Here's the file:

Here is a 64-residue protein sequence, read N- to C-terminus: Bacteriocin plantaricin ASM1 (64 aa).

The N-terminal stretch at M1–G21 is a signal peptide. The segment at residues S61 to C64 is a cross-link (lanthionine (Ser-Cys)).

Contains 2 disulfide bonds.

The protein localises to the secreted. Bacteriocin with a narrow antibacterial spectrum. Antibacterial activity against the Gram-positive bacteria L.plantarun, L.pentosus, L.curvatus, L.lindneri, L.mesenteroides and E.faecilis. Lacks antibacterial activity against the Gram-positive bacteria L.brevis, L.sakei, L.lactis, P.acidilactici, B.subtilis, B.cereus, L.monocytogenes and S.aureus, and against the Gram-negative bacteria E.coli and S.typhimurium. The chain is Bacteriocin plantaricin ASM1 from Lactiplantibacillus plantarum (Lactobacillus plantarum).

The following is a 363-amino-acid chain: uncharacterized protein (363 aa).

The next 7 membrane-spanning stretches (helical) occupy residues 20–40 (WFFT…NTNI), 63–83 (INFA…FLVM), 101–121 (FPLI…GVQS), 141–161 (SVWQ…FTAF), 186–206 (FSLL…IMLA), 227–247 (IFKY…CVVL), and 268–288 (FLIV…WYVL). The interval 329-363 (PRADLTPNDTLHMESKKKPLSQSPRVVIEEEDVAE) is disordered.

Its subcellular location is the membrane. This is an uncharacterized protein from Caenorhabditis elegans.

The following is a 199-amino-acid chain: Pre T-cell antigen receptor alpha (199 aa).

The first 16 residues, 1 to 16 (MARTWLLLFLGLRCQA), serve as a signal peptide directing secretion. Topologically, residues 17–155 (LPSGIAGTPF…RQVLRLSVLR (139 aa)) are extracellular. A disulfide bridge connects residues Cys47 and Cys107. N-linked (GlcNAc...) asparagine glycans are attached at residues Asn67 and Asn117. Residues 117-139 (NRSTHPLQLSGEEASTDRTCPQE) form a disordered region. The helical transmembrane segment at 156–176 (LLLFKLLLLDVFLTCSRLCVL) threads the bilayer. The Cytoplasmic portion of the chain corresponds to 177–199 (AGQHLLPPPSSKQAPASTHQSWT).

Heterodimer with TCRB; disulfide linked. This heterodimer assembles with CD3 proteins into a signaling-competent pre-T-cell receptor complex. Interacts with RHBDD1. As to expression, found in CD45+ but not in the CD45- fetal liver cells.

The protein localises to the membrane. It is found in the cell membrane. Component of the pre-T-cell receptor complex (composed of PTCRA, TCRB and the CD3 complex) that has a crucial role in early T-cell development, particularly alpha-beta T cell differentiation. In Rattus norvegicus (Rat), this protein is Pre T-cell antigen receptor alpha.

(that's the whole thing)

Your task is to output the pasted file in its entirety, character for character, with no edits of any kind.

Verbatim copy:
Here is a 64-residue protein sequence, read N- to C-terminus: Bacteriocin plantaricin ASM1 (64 aa).

The N-terminal stretch at M1–G21 is a signal peptide. The segment at residues S61 to C64 is a cross-link (lanthionine (Ser-Cys)).

Contains 2 disulfide bonds.

The protein localises to the secreted. Bacteriocin with a narrow antibacterial spectrum. Antibacterial activity against the Gram-positive bacteria L.plantarun, L.pentosus, L.curvatus, L.lindneri, L.mesenteroides and E.faecilis. Lacks antibacterial activity against the Gram-positive bacteria L.brevis, L.sakei, L.lactis, P.acidilactici, B.subtilis, B.cereus, L.monocytogenes and S.aureus, and against the Gram-negative bacteria E.coli and S.typhimurium. The chain is Bacteriocin plantaricin ASM1 from Lactiplantibacillus plantarum (Lactobacillus plantarum).

The following is a 363-amino-acid chain: uncharacterized protein (363 aa).

The next 7 membrane-spanning stretches (helical) occupy residues 20–40 (WFFT…NTNI), 63–83 (INFA…FLVM), 101–121 (FPLI…GVQS), 141–161 (SVWQ…FTAF), 186–206 (FSLL…IMLA), 227–247 (IFKY…CVVL), and 268–288 (FLIV…WYVL). The interval 329-363 (PRADLTPNDTLHMESKKKPLSQSPRVVIEEEDVAE) is disordered.

Its subcellular location is the membrane. This is an uncharacterized protein from Caenorhabditis elegans.

The following is a 199-amino-acid chain: Pre T-cell antigen receptor alpha (199 aa).

The first 16 residues, 1 to 16 (MARTWLLLFLGLRCQA), serve as a signal peptide directing secretion. Topologically, residues 17–155 (LPSGIAGTPF…RQVLRLSVLR (139 aa)) are extracellular. A disulfide bridge connects residues Cys47 and Cys107. N-linked (GlcNAc...) asparagine glycans are attached at residues Asn67 and Asn117. Residues 117-139 (NRSTHPLQLSGEEASTDRTCPQE) form a disordered region. The helical transmembrane segment at 156–176 (LLLFKLLLLDVFLTCSRLCVL) threads the bilayer. The Cytoplasmic portion of the chain corresponds to 177–199 (AGQHLLPPPSSKQAPASTHQSWT).

Heterodimer with TCRB; disulfide linked. This heterodimer assembles with CD3 proteins into a signaling-competent pre-T-cell receptor complex. Interacts with RHBDD1. As to expression, found in CD45+ but not in the CD45- fetal liver cells.

The protein localises to the membrane. It is found in the cell membrane. Component of the pre-T-cell receptor complex (composed of PTCRA, TCRB and the CD3 complex) that has a crucial role in early T-cell development, particularly alpha-beta T cell differentiation. In Rattus norvegicus (Rat), this protein is Pre T-cell antigen receptor alpha.